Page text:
which incumbent House members 
should certainly avoid. House races 
should stay local. 

Incumbents talk about the pork they’ve 
brought home, not the pork–brain at 
the top of the ticket. 

House members, including the Speaker, 
have no control over presidential 
candidates. Regularly commenting on 
the Improv Impresario at the top of the 
ticket means what happens there also 
reflects on those members. 

It’s the equivalent of the Uber passenger 
in a self–driving car being held responsible 
for the robot’s tickets. 

Nationalizing a House race is what 
challengers do to try and ride the coattails 
of their presidential candidates 
and overcome the incumbent’s name 
ID and record within the district.

Ryan’s continuing comments on the 
Trump race puts pressure on all House 
candidates to answer Trump questions 
from local reporters who take their 
cues from the networks.

This idiocy won’t hurt Ryan — he’s in 
a safe district, otherwise he wouldn’t 
be Speaker — but it damages incumbents 
in marginal districts and it really 
handicaps GOP challengers. Instead 
of signing on for color commentary of 
the Trump race, Ryan should have told 
national reporters from the very beginning 
that he is focused on increasing 
the Republican House majority and he 
doesn’t have time to be an advisor for 
the Trump campaign, too.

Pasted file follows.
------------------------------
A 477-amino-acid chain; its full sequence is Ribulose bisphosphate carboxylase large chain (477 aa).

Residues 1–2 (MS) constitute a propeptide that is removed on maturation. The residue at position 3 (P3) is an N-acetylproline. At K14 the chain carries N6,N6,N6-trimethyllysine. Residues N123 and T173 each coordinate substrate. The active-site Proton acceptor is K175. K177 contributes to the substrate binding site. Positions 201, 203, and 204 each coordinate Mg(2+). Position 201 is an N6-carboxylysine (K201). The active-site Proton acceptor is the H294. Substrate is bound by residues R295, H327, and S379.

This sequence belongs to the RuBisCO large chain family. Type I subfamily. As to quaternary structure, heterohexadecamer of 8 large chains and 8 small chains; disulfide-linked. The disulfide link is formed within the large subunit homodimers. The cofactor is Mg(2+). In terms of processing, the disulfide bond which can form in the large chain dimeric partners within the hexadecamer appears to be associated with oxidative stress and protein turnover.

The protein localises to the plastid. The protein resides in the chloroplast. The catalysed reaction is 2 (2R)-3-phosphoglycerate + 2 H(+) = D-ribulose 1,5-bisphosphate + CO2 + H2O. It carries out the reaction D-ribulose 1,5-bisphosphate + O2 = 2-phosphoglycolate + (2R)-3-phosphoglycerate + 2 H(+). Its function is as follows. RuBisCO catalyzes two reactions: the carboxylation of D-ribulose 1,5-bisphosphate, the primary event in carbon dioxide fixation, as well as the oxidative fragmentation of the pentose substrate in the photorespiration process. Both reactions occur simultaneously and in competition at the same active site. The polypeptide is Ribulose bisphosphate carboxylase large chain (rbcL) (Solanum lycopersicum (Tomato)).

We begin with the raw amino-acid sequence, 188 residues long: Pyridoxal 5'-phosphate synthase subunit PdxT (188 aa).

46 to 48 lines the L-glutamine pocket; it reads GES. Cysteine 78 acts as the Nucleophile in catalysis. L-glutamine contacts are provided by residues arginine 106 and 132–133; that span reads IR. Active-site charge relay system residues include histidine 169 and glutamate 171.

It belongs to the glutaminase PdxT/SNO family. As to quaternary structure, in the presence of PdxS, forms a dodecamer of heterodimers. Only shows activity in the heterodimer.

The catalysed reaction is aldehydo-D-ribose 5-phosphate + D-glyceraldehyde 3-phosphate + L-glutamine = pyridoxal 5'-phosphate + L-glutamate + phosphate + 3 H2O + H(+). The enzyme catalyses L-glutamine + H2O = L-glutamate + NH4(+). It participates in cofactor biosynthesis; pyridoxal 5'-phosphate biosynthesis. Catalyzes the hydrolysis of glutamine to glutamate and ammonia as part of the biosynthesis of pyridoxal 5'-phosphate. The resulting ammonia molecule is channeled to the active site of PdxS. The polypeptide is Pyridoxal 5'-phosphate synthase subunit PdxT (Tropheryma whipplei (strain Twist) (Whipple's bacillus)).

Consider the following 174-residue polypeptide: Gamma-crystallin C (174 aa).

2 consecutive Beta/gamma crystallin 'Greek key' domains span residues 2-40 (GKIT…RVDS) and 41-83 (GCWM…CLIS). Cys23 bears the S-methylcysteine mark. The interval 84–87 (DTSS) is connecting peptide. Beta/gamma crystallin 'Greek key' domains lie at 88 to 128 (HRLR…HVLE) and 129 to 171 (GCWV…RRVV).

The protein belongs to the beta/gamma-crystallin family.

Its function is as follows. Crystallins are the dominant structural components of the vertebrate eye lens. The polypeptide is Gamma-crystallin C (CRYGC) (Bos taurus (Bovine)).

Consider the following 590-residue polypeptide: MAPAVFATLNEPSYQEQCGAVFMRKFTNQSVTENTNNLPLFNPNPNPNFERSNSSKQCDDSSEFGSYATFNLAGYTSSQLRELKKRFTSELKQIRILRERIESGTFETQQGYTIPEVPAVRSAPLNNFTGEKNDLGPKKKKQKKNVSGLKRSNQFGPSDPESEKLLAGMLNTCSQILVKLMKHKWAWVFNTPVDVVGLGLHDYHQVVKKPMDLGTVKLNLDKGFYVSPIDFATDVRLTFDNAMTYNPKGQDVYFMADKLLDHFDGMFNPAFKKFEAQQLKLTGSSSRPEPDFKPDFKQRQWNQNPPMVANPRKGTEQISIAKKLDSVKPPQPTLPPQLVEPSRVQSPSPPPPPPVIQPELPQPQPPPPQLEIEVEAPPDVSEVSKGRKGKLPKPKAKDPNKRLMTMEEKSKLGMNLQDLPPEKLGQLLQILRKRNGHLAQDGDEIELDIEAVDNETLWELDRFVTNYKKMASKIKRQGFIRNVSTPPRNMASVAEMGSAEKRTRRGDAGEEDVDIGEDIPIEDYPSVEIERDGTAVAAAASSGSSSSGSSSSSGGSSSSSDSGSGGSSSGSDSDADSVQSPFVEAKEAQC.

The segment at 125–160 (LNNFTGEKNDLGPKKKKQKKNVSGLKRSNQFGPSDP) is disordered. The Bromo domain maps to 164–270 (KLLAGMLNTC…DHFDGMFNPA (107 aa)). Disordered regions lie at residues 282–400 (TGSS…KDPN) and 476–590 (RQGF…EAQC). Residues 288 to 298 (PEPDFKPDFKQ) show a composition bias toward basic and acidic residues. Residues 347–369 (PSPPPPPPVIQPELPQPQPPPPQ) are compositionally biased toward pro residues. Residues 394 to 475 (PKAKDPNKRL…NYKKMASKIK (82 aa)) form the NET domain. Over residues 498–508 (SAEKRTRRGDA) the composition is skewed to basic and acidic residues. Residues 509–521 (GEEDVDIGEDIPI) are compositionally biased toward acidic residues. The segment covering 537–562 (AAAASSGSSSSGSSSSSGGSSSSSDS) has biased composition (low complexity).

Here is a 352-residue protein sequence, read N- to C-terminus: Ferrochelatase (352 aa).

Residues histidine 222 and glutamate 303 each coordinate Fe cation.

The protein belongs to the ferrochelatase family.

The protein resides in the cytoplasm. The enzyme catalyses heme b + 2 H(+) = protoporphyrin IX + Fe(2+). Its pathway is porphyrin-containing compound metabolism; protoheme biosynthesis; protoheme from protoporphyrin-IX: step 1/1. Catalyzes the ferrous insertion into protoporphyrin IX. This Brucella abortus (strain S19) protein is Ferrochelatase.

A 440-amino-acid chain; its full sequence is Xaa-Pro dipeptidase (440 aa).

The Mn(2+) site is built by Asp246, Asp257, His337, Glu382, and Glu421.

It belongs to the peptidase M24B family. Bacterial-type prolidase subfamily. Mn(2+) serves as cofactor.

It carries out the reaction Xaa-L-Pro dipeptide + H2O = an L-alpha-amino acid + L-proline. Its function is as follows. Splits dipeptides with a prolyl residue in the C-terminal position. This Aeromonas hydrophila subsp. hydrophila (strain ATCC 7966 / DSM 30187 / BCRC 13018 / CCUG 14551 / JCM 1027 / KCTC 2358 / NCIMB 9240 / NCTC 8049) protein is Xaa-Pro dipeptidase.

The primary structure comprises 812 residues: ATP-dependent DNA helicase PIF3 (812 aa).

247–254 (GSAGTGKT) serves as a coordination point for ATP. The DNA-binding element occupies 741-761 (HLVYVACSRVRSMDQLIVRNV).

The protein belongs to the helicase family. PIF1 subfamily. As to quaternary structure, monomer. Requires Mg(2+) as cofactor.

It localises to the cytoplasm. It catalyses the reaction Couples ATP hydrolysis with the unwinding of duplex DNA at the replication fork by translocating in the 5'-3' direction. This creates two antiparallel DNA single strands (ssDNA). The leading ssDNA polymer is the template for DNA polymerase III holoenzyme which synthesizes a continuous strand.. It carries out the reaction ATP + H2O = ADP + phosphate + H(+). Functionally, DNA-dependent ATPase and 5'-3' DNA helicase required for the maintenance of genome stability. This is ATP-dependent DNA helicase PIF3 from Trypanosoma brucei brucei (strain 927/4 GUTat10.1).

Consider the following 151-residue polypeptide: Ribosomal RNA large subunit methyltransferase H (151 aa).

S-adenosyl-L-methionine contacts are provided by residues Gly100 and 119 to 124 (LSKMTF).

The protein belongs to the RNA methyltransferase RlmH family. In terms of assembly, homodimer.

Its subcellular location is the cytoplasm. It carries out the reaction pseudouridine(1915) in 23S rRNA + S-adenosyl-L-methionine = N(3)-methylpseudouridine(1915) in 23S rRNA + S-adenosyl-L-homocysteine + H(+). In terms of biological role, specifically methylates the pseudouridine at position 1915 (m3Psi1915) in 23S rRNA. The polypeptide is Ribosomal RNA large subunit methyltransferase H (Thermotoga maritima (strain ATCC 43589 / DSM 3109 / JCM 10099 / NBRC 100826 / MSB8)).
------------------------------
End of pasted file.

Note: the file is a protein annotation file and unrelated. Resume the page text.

The media won’t accept that answer, so 
he’ll be pressed. He repeats those questions 
are a distraction for House members 
concentrating on (insert message 
sound bite). Voters will have a chance 
in November to decide the presidential 
race and they don’t need my help to do 

Then Ryan refuses to answer any more 
questions about Trump.

The media will tire of badgering him 
and move on to reliable RINO weasels 
and backstabbers like John McCain 
and Lindsay Graham. For proof 
this technique works we have only to 
look at Senate Majority Leader Mitch 
McConnell. He finally shut up about 
Trump and the media stopped asking.

Ryan’s silence regarding the Trump 
campaign would allow other House 
members to do likewise. When a local 
news poodle asks them to comment 
on the latest Trump communication 
adventure, all they have to do is say, 
like Speaker Ryan, I’m concentrating 
on my own race where (insert political 
BS). Voters can make their own decision 
regarding Trump and Hillary in 

Then they can shut the heck up.

Ryan’s failure to adhere to this obvious 
and sensible strategy calls into question 
his motives. Is he trying to appeal 
to GOP contributors that might otherwise 
stop giving? If so, he can tell them 
in private what I’ve written here. Does 
Ryan want to cozy up to the next administration? 
There’s probably a better 
chance for good relations with Hillary 
than with Trump. Or does Ryan want 
to be the national GOP leader acceptable